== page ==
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Dave’s here to answer your questions every Wednesday, so send them to him at tenant@sfappeal.com


This is probably something a lot of people are going through with the cold weather: ant infestation. I rent a half-submerged basement in-law, and the landlord lives in the upstairs part of the house. I’ve lived here over four years and know the LL well. I also know the ants well, and have been vigilant this year. I have watched a giant swarm in the back yard walk over our Grants for Ants stakes for weeks, while spraying Orange Guard all around the base of the house and windows.

Then, at the beginning of the cold snap, the ants were gone. My stomach sank. I knew they were in the house. A few days later they made their ingress at the base of our food pantry, and there were suddenly hundreds of ants swarming on those food shelves, and over to more food shelves on the other side of the house. Luckily we double ziplock and tupperware most of our food, but it was a sign of doom as far as I’m concerned. I took pictures, cleaned, and left the LL a voice message. He told me to spray raid and that an exterminator is very expensive. Now they are in my bedroom and in the bathroom, going after crumbs from lunches long ago and morsels of catfood. I’m still cleaning and photographing, but nothing short of an exterminator is going to make them go away at this point. What are my rights???

I read a little factoid the other day that stated the combined weight of all the ants in the world is approximately the same or greater than the combined weight of all human beings. Ants are the perfect Stalinists. As we all know, ants are omnivorous, industrious, well-organized little creatures that could devour the whole world if they were as large as say, golden retrievers. They are also smart enough to go inside when it gets cold.

When I read your question, I was not convinced that an ant incursion rose to the level of a housing violation because ants do not carry disease, nor do they make it a habit to bite people unless they are molested. We’re just too big for them to eat. I asked a San Francisco housing inspector if it was their policy to write a violation on a unit with an ant infestation. He confirmed my suspicion and told me that they do not. In fact, he reminded me that pests in general are not covered in the Housing Code.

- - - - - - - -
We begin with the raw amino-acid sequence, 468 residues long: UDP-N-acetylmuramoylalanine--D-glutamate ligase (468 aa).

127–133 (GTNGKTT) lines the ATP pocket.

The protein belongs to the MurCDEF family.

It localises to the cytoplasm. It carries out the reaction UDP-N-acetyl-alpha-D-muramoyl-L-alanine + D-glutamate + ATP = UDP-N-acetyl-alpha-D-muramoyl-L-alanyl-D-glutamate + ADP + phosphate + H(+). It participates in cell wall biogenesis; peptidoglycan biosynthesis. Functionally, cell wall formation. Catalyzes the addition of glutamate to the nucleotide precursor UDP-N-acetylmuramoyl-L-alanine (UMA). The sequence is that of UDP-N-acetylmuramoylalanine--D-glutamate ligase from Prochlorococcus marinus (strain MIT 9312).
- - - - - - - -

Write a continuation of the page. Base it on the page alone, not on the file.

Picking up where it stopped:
He pointed out that when ants do emerge as a complaint, housing inspectors can refer the complaint to the Environmental Health Program of the SF Department of Public Health, which in turn, assigns a Health investigator or inspector to perform an inspection. When you click on the site, notice that ants are not mentioned in the list of pests. So my general advice to tenants with ants is that you can make a complaint, but I’m not so sure that much can be done to make the landlord exterminate them.

You, however, have a bigger problem! My guess is that you are living in an illegal unit. If you share your electricity with the landlord or your utilities are included in the rent it is very likely that the unit does not have a Certificate of Occupancy. Generally it is not a good idea to call housing inspectors because they could notice, for example, no secondary means of egress, and violate the whole unit. The landlord, to abate the violation, would have to give you a 60-Day Notice to Vacate, pay you half of the statutory relocation fees, pay you the other half when you vacate, and remove the kitchen from the unit.

You need to discuss this with a qualified tenant counselor before you begin to make complaints about your landlord. Go to the San Francisco Tenants Union or the Housing Rights Committee of San Francisco.

I hope I’m not sounding too flip, but in the meantime, try Raid. I use it very effectively in a building that houses at least a billion ants. I just spray at the point of entry. Granted, my unit is not below ground level, but Raid works for me.

Dave Crow is an attorney who specializes in San Francisco landlord tenant law. However, the opinions expressed in these articles are those of the author, do not constitute legal advice, and the information is general in nature. Consult the advice of an attorney for any specific problem. You understand that no attorney-client relationship will exist with Dave Crow or his firm, Crow & Rose unless they have agreed to represent you. You should not respond to this site with any information that you believe is highly confidential.

the author

Dave Crow is an attorney who specializes in San Francisco landlord tenant law. However, the opinions expressed in these articles are those of the author, do not constitute legal advice, and the information is general in nature. Consult the advice of an attorney for any specific problem. You understand that no attorney-client relationship will exist with Dave Crow or his firm, Crow & Rose unless they have agreed to represent you. You should not respond to this site with any information that you believe is highly confidential.